Employment Law Cases

Holiday pay must include results-based commission

British Gas Trading Ltd v Lock

In the long-running litigation relating to what should and should not be paid to a worker when they are on holiday, British Gas went to the Court of Appeal to argue that this should not include results-based commission and that English law, as currently drafted, could not be read as complying with EU law and therefore a change of law is required. This would have the practical effect of there being no ability to bring back claims until the new law is imposed. It lost on both counts.

That said, the legal landscape of this long-running saga has changed significantly since the ECJ’s original decision that holiday pay should include results-based commission. At the time, all legal commentators were saying that whatever the outcome of British Gas’ litigation on whether our current laws could be read as complying with EU law, we were always stuck with the fact that the ECJ had ruled on this and as they were the ultimate arbiters on the Working Time Regulations, this would be the law going forward.

However, since then the UK has voted to leave the EU and this means that the Working Time Regulations, which are regulations which derive from the European Union Act, will fall away when the European Union Act is repealed. Whilst much was made by the ‘In’ campaigners that this will mean a reduction in rights for workers, Theresa May has been very clear that not only will rights be protected but they will be enhanced.

So, in 2018 when the European Union Act goes, what will the government put in its place to protect working hours and holidays? Will they really say that they want to go back to the pre-Lock days of only paying holiday at basic rate? Unlikely given Theresa May’s comments.

What should businesses do in the meantime whilst this uncertainty hangs over them? As the law stands at the moment, their workers are entitled to holiday pay which includes results-based commission. Therefore, workers can bring claims going back two years for underpaid holiday pay. Employers could decide not to change their holiday pay to include results-based commission and take the risk that British Gas will go to the Supreme Court and get a decision that UK law cannot currently be read as complying with EU law and that a change of law is required. They will also take a risk that the government decides to introduce legislation in 2018 which says that only basic pay should be paid when workers are on holiday - which is unlikely given Theresa May's comments.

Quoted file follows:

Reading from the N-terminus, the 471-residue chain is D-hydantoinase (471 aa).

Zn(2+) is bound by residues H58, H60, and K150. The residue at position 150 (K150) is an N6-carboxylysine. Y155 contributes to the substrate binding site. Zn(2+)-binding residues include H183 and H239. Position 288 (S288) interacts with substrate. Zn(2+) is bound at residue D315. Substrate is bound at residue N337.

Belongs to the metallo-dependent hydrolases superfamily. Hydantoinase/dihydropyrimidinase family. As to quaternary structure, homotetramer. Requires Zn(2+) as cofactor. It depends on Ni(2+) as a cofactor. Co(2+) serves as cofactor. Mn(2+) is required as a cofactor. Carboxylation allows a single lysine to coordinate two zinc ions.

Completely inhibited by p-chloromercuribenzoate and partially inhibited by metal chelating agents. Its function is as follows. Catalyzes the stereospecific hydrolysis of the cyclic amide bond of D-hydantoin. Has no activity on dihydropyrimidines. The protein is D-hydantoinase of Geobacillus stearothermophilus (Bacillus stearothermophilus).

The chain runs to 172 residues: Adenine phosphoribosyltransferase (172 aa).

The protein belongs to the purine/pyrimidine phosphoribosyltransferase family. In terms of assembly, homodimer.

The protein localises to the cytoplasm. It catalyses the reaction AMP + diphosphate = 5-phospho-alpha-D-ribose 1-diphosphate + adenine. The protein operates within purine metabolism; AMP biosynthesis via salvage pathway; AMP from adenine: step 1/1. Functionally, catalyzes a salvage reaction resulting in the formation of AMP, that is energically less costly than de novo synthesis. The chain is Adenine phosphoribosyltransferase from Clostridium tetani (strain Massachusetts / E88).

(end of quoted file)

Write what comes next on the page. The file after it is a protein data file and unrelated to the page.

However, employers who still have schemes that only pay basic salary to workers on holiday will have to accept that they have potential claims within their businesses which they will have to declare to their accountants and accrue for any potential liability.

Our experience is that many employers have decided to change their holiday pay now, with a discretion to amend it again based on any change in the law. They have done so voluntarily, therefore gaining the respect of their workforce who are all too familiar with their rights these days.

Link to transcript: http://www.bailii.org/ew/cases/EWCA/Civ/2016/983.html